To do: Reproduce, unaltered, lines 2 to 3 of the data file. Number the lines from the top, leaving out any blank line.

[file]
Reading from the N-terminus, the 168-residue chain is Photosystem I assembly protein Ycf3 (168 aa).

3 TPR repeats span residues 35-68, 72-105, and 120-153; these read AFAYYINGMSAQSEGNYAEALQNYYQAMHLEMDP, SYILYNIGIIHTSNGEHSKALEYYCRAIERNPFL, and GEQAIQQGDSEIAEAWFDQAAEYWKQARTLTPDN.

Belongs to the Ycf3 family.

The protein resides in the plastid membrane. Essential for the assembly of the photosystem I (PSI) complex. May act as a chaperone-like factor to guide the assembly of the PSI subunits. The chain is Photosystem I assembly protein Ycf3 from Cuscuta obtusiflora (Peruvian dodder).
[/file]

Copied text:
3 TPR repeats span residues 35-68, 72-105, and 120-153; these read AFAYYINGMSAQSEGNYAEALQNYYQAMHLEMDP, SYILYNIGIIHTSNGEHSKALEYYCRAIERNPFL, and GEQAIQQGDSEIAEAWFDQAAEYWKQARTLTPDN.

Belongs to the Ycf3 family.